Brass of the Month
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Copyright © 2007 Monumental Brass Society (MBS)
Page last updated 04 March 2015
Copyright: Jon Bayliss
It is quite unusual to find a brass combined with an alabaster tablet; usually alabaster tablets have inscription panels of slate or black marble, some of which also have incised figures. An alabaster tablet at West Malling, Kent, to Jane, Lady Fitzjames, who died in 1594, has a large brass inscription panel set in an alabaster tablet attributable to Giles de Witte, a sculptor from Bruges who arrived in England in 1585. The alabaster tablet to Francis Saunders at Welford in Northamptonshire goes one step further and has a plate with kneeling effigies of Francis, his three wives and their children set in a panel of Purbeck marble. Surprisingly, the inscription is cut in the Purbeck marble rather than on brass. The inscription names Francis Saunders but he is the only person named although the brass has kneeling figures of Francis, his three wives and eight of their nine children, the ninth being shown in a cradle. Francis was the second son of William Saunders of Welford but the first by his second wife Dorothy Young and was born around 1525. His elder half brother Clement died before him. Three shield with the arms of Saunders impaling the arms of three other families spaced along the frieze of the tablet help identify his three wives, who were Elizabeth, daughter of George Carew, Eleanor Chalenor and Frances Pope, who survived Francis and died in 1594.
Beneath the figure of the first wife are the figures of two sons and a daughter, depicted as adults; beneath the second is a cradle containing a baby with its head propped up on a pillow; and beneath the third are an adult son and a smaller, younger looking son, and three daughters. The two sons under the first wife are presumably Edward, born 1556, and William, although they are said by the Victoria County History to be the sons of the second wife, Eleanor. Francis Saunders made his will in October 1584 and left Welford to his second son, William, the manors of Hardwick and Shangton, to his son Matthew and Yelvertoft to his son Francis, with the remainder going to his eldest son Edward. The obvious son under the third wife is Matthew. The apparent second son (Haines and Mill Stephenson both record 1 son and 4 daughters below the third wife) is Francis. His figure is immediately behind his brothers, with the three daughters in line behind the two sons. He is bareheaded with short curly hair, which clearly suggests a son. The third daughter in the group wears, like her sisters, a ruff and a bonnet, but both she and the second son have leading strings attached to their clothing at their shoulders, so they are depicted as very young children or toddlers, as we might call them. The differentiation between these two figures of young children certainly suggests that they were of different sexes. The records of Middle Temple, showing the admission in 1601 of Mr. Francis, fourth son of Francis Saunders, late of Welford, Northants., esq., deceased, confirm that the figure in question must be that of a son, and specifically, that of Francis. This fits with the heraldic visitation records, which also show three married daughters of this third marriage, Frances, Dorathey and Susan. These are the same records, however, that show Edward, William and their sister Elizabeth as the issue of the second marriage. The question is whether the order that the wives are shown on the brass is accurate.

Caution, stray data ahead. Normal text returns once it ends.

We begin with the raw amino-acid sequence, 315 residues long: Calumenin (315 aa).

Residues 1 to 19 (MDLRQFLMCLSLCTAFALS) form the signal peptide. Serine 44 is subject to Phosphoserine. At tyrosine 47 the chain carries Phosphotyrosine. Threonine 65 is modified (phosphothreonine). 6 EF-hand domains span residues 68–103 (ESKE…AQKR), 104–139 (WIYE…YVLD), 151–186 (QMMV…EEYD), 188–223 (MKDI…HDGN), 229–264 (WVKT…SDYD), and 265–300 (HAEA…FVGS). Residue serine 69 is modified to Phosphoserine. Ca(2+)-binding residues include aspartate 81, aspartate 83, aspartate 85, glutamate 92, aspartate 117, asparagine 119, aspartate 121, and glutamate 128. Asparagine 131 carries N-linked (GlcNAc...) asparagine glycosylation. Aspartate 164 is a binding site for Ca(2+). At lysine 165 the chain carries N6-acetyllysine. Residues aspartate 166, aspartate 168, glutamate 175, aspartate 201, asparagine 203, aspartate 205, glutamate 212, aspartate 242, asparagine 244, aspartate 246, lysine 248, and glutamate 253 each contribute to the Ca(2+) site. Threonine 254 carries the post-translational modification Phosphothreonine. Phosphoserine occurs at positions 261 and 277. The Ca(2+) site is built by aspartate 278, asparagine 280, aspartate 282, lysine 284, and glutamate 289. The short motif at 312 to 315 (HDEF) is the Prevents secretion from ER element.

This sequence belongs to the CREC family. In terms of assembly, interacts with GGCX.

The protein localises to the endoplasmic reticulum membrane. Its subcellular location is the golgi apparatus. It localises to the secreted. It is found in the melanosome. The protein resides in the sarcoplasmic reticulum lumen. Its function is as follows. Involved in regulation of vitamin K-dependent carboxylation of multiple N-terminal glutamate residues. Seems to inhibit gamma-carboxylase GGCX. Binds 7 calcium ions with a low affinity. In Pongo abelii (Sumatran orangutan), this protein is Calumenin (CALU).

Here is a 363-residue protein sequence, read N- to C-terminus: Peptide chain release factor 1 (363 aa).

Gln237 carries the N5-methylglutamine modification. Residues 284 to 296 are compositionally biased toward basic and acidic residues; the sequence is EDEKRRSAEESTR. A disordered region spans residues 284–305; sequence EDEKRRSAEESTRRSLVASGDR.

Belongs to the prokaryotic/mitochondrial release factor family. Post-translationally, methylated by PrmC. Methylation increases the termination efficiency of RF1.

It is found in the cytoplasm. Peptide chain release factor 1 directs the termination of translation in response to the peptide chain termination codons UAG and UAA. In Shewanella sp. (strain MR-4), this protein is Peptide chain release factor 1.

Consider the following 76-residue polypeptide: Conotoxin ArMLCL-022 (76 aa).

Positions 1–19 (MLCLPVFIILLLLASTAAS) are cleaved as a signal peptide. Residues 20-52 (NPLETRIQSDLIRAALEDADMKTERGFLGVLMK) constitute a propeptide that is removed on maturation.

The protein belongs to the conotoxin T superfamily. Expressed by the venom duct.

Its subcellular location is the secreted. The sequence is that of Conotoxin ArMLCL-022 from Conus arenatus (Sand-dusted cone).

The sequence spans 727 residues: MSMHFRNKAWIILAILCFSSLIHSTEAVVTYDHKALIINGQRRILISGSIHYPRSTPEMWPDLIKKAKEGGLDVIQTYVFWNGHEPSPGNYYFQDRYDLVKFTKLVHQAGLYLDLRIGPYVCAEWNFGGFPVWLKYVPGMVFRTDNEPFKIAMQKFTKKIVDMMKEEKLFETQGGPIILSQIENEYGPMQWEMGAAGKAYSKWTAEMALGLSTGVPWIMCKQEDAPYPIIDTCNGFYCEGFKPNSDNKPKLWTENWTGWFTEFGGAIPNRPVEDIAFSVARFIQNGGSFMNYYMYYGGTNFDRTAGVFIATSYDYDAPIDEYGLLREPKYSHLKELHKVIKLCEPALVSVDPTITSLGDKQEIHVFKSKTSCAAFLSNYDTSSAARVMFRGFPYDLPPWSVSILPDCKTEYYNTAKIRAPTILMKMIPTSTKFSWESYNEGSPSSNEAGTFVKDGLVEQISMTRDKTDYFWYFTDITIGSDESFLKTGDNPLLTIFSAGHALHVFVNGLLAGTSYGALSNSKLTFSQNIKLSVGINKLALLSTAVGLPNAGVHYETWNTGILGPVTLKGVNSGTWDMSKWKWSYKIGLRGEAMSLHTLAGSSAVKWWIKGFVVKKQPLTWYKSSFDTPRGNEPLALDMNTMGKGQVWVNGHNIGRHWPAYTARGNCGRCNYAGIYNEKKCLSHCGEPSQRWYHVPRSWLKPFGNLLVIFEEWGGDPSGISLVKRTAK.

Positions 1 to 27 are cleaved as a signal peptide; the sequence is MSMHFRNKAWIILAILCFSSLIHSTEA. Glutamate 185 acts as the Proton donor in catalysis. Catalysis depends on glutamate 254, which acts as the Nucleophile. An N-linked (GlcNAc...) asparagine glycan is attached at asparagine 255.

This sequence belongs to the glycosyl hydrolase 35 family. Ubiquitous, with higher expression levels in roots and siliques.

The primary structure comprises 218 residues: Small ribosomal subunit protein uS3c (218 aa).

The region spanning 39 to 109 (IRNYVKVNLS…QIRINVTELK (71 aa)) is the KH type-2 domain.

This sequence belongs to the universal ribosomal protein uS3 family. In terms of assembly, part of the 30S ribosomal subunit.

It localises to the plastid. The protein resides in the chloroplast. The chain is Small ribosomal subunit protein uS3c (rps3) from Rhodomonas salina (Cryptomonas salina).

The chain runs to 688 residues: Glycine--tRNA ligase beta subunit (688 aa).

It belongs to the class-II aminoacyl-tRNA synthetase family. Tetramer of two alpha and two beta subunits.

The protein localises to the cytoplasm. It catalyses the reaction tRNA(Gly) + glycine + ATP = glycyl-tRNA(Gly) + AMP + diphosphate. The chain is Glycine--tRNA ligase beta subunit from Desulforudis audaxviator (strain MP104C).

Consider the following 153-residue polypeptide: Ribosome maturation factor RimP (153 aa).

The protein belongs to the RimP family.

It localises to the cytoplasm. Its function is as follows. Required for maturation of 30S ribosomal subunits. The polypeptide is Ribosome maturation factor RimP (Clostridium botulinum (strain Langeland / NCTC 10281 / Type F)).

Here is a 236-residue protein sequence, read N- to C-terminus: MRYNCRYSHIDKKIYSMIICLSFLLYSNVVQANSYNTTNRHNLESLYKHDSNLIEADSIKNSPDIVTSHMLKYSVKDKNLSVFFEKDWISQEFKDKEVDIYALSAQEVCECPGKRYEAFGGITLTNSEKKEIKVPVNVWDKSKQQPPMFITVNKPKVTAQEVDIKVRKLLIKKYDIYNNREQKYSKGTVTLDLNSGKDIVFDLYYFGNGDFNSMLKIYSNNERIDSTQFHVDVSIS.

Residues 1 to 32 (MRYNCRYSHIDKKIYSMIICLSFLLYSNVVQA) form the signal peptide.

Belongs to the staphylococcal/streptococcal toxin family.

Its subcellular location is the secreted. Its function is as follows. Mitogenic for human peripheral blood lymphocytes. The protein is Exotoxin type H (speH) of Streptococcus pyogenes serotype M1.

The Saunders families in Northamptonshire were split on religious grounds. Laurence Saunders was burnt as a heretic during Mary's reign but his brother, Sir Edward, was a Roman Catholic and erected an astonishingly Catholic monument at Weston-
The four Latin verses cut on the stone that holds the brass can also be found fifty years earlier on the brass that forms part of the monument to the priest William Throckmorton at Shottesbrooke, Berkshire, and fifty years later on the alabaster monument to Herbert Weston and his wife at Broadwell, Gloucestershire. Two other Latin inscriptions cut in stones that are now loose at Welford may date from the same period.
E TERRA IN VILEM RESOLUTO CORPORE TERRAM.
SANCTAM EXPECTO DEI MISERICORDIS OPEM.
EXPECTO ET NITIDŪ REDIVIVÆ CARNIS AMICTŪ.
ET TANDEM EXCELSI REGNA BEATA POLI.
The tablet at Welford is attributable to Garrett Hollemans, an immigrant sculptor who settled at Burton-